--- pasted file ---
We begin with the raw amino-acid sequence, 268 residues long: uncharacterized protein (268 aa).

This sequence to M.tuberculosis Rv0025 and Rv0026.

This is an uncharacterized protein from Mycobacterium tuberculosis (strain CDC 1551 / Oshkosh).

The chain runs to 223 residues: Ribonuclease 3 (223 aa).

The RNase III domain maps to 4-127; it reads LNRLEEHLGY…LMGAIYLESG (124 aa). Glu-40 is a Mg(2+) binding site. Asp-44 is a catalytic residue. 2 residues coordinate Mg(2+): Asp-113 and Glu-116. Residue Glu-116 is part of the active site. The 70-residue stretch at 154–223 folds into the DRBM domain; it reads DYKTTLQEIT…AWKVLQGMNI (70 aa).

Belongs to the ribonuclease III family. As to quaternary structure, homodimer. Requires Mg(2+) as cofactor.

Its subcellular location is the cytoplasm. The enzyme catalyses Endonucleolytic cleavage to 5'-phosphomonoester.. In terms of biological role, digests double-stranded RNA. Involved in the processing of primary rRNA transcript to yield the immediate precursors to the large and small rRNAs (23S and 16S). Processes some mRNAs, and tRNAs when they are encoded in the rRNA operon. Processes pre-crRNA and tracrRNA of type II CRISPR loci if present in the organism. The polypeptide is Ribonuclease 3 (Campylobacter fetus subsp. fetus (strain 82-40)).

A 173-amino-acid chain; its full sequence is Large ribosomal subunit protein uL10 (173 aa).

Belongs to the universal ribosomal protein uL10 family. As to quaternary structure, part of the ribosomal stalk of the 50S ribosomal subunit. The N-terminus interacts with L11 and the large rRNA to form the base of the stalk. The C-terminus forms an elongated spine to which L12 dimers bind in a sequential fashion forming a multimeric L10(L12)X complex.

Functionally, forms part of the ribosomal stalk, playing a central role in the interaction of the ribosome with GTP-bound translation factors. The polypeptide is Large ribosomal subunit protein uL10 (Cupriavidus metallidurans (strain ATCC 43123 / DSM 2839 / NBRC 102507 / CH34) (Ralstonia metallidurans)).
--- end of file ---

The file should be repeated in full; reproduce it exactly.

We begin with the raw amino-acid sequence, 268 residues long: uncharacterized protein (268 aa).

This sequence to M.tuberculosis Rv0025 and Rv0026.

This is an uncharacterized protein from Mycobacterium tuberculosis (strain CDC 1551 / Oshkosh).

The chain runs to 223 residues: Ribonuclease 3 (223 aa).

The RNase III domain maps to 4-127; it reads LNRLEEHLGY…LMGAIYLESG (124 aa). Glu-40 is a Mg(2+) binding site. Asp-44 is a catalytic residue. 2 residues coordinate Mg(2+): Asp-113 and Glu-116. Residue Glu-116 is part of the active site. The 70-residue stretch at 154–223 folds into the DRBM domain; it reads DYKTTLQEIT…AWKVLQGMNI (70 aa).

Belongs to the ribonuclease III family. As to quaternary structure, homodimer. Requires Mg(2+) as cofactor.

Its subcellular location is the cytoplasm. The enzyme catalyses Endonucleolytic cleavage to 5'-phosphomonoester.. In terms of biological role, digests double-stranded RNA. Involved in the processing of primary rRNA transcript to yield the immediate precursors to the large and small rRNAs (23S and 16S). Processes some mRNAs, and tRNAs when they are encoded in the rRNA operon. Processes pre-crRNA and tracrRNA of type II CRISPR loci if present in the organism. The polypeptide is Ribonuclease 3 (Campylobacter fetus subsp. fetus (strain 82-40)).

A 173-amino-acid chain; its full sequence is Large ribosomal subunit protein uL10 (173 aa).

Belongs to the universal ribosomal protein uL10 family. As to quaternary structure, part of the ribosomal stalk of the 50S ribosomal subunit. The N-terminus interacts with L11 and the large rRNA to form the base of the stalk. The C-terminus forms an elongated spine to which L12 dimers bind in a sequential fashion forming a multimeric L10(L12)X complex.

Functionally, forms part of the ribosomal stalk, playing a central role in the interaction of the ribosome with GTP-bound translation factors. The polypeptide is Large ribosomal subunit protein uL10 (Cupriavidus metallidurans (strain ATCC 43123 / DSM 2839 / NBRC 102507 / CH34) (Ralstonia metallidurans)).